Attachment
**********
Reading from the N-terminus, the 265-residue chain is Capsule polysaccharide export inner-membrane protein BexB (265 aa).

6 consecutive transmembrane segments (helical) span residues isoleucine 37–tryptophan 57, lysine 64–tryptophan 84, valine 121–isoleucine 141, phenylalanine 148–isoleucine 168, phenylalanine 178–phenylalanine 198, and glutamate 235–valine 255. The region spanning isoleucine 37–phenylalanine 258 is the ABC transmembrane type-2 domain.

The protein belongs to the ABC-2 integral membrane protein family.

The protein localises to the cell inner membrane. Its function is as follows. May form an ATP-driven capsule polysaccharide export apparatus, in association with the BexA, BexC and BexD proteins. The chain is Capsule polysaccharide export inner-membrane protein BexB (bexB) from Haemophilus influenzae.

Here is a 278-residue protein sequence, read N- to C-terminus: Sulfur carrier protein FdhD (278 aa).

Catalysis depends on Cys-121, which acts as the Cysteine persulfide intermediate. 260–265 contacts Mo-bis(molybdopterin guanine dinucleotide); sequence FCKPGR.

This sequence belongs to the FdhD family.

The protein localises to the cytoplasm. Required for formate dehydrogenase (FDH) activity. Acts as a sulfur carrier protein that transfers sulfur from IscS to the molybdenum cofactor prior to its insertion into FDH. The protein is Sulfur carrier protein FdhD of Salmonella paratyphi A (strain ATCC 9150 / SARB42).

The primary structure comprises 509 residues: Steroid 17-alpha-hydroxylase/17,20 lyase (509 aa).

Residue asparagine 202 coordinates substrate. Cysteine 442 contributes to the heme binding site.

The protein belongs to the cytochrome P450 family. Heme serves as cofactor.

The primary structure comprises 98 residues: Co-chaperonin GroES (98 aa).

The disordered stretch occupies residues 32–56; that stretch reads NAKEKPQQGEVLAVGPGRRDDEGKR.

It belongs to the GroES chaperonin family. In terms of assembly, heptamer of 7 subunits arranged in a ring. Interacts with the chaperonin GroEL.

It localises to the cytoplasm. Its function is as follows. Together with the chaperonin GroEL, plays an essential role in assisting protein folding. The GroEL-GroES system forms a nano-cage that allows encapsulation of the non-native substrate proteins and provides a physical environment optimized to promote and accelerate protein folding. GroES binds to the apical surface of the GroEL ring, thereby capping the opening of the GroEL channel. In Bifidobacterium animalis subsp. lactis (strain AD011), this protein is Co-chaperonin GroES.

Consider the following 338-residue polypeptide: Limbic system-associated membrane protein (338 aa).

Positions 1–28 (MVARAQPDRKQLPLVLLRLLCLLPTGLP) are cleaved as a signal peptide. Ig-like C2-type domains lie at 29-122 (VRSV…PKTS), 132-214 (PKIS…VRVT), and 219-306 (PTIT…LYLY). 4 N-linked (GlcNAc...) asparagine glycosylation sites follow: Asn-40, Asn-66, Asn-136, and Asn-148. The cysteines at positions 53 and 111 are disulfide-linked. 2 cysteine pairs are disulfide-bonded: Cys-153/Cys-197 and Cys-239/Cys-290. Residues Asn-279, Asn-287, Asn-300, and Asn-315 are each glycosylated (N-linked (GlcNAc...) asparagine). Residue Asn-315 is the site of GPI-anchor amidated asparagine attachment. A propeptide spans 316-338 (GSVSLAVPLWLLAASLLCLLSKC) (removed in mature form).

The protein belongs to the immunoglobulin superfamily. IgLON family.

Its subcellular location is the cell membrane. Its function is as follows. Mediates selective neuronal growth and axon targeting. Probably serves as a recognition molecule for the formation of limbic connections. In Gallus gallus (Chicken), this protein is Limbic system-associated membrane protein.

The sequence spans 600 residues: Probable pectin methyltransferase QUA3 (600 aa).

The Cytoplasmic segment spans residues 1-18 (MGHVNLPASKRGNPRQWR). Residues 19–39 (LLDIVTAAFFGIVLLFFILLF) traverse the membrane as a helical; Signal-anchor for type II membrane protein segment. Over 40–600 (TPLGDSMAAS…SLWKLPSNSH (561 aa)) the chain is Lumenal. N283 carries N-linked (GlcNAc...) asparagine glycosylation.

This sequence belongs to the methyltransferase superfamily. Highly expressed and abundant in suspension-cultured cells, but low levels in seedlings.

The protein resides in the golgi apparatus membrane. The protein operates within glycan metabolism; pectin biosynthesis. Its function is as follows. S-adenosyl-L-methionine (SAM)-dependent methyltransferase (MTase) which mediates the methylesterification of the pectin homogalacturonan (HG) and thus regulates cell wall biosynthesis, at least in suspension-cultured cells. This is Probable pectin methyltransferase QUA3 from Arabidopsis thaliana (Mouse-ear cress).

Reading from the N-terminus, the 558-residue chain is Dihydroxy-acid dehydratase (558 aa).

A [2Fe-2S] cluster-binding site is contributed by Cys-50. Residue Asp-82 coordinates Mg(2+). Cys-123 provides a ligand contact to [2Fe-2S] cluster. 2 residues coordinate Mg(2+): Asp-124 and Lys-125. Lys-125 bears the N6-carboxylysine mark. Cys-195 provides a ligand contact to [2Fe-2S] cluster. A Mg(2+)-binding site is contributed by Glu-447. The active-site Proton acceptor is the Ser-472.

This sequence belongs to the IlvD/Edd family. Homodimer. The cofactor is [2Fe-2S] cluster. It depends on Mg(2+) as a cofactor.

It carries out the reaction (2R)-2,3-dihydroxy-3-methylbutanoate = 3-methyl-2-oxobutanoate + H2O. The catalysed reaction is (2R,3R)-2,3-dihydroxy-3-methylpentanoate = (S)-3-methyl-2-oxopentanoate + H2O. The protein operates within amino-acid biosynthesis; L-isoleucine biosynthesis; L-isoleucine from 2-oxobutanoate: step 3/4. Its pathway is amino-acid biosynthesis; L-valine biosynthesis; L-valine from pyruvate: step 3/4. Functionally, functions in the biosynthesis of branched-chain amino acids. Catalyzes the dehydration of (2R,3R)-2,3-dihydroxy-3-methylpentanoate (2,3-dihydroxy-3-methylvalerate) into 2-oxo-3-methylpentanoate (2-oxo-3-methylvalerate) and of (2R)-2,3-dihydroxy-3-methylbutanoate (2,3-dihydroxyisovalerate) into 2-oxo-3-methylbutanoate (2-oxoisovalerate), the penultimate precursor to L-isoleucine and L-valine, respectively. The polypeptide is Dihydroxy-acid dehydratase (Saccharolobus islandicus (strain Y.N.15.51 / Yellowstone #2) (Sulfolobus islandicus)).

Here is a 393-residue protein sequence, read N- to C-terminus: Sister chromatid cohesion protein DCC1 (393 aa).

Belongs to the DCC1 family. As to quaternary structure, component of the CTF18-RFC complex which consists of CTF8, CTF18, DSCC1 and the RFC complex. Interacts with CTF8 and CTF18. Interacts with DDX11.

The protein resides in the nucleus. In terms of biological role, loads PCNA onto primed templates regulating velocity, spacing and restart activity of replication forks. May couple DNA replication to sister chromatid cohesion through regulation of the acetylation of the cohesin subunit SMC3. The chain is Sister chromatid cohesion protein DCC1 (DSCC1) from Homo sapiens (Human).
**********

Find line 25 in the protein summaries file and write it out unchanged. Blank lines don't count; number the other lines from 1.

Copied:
A [2Fe-2S] cluster-binding site is contributed by Cys-50. Residue Asp-82 coordinates Mg(2+). Cys-123 provides a ligand contact to [2Fe-2S] cluster. 2 residues coordinate Mg(2+): Asp-124 and Lys-125. Lys-125 bears the N6-carboxylysine mark. Cys-195 provides a ligand contact to [2Fe-2S] cluster. A Mg(2+)-binding site is contributed by Glu-447. The active-site Proton acceptor is the Ser-472.